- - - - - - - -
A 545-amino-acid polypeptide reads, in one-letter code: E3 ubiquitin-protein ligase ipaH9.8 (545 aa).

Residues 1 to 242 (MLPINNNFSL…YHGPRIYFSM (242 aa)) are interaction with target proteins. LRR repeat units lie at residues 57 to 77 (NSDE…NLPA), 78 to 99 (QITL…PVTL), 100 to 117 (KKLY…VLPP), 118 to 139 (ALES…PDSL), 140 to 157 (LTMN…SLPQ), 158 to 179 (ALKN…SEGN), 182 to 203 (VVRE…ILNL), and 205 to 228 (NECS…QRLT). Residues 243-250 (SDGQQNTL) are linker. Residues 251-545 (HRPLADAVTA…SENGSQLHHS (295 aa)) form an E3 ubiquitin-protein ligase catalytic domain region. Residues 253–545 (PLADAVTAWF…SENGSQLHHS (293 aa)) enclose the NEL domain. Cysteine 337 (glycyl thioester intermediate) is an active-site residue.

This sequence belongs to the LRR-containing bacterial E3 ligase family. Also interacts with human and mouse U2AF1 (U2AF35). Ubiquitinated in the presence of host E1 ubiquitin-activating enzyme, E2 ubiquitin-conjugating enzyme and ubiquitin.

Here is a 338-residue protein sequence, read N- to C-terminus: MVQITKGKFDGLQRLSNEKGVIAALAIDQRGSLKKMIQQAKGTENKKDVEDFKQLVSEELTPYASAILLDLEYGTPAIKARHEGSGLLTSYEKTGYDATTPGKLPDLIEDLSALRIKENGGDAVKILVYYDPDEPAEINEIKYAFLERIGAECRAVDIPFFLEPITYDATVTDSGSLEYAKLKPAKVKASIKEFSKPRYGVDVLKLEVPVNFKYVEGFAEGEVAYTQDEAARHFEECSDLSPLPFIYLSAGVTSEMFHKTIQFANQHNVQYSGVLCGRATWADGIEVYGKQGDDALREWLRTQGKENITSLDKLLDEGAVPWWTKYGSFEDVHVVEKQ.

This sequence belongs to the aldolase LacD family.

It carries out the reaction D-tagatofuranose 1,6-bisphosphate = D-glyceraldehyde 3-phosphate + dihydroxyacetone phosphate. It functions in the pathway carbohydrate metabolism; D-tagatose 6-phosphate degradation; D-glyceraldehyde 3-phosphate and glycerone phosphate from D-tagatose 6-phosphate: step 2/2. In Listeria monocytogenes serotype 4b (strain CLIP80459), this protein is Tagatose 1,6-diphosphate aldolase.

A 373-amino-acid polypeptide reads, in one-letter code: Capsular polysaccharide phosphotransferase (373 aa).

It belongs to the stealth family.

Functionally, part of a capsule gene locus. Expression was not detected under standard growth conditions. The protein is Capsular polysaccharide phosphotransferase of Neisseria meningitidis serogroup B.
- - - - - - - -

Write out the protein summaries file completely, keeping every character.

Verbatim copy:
A 545-amino-acid polypeptide reads, in one-letter code: E3 ubiquitin-protein ligase ipaH9.8 (545 aa).

Residues 1 to 242 (MLPINNNFSL…YHGPRIYFSM (242 aa)) are interaction with target proteins. LRR repeat units lie at residues 57 to 77 (NSDE…NLPA), 78 to 99 (QITL…PVTL), 100 to 117 (KKLY…VLPP), 118 to 139 (ALES…PDSL), 140 to 157 (LTMN…SLPQ), 158 to 179 (ALKN…SEGN), 182 to 203 (VVRE…ILNL), and 205 to 228 (NECS…QRLT). Residues 243-250 (SDGQQNTL) are linker. Residues 251-545 (HRPLADAVTA…SENGSQLHHS (295 aa)) form an E3 ubiquitin-protein ligase catalytic domain region. Residues 253–545 (PLADAVTAWF…SENGSQLHHS (293 aa)) enclose the NEL domain. Cysteine 337 (glycyl thioester intermediate) is an active-site residue.

This sequence belongs to the LRR-containing bacterial E3 ligase family. Also interacts with human and mouse U2AF1 (U2AF35). Ubiquitinated in the presence of host E1 ubiquitin-activating enzyme, E2 ubiquitin-conjugating enzyme and ubiquitin.

Here is a 338-residue protein sequence, read N- to C-terminus: MVQITKGKFDGLQRLSNEKGVIAALAIDQRGSLKKMIQQAKGTENKKDVEDFKQLVSEELTPYASAILLDLEYGTPAIKARHEGSGLLTSYEKTGYDATTPGKLPDLIEDLSALRIKENGGDAVKILVYYDPDEPAEINEIKYAFLERIGAECRAVDIPFFLEPITYDATVTDSGSLEYAKLKPAKVKASIKEFSKPRYGVDVLKLEVPVNFKYVEGFAEGEVAYTQDEAARHFEECSDLSPLPFIYLSAGVTSEMFHKTIQFANQHNVQYSGVLCGRATWADGIEVYGKQGDDALREWLRTQGKENITSLDKLLDEGAVPWWTKYGSFEDVHVVEKQ.

This sequence belongs to the aldolase LacD family.

It carries out the reaction D-tagatofuranose 1,6-bisphosphate = D-glyceraldehyde 3-phosphate + dihydroxyacetone phosphate. It functions in the pathway carbohydrate metabolism; D-tagatose 6-phosphate degradation; D-glyceraldehyde 3-phosphate and glycerone phosphate from D-tagatose 6-phosphate: step 2/2. In Listeria monocytogenes serotype 4b (strain CLIP80459), this protein is Tagatose 1,6-diphosphate aldolase.

A 373-amino-acid polypeptide reads, in one-letter code: Capsular polysaccharide phosphotransferase (373 aa).

It belongs to the stealth family.

Functionally, part of a capsule gene locus. Expression was not detected under standard growth conditions. The protein is Capsular polysaccharide phosphotransferase of Neisseria meningitidis serogroup B.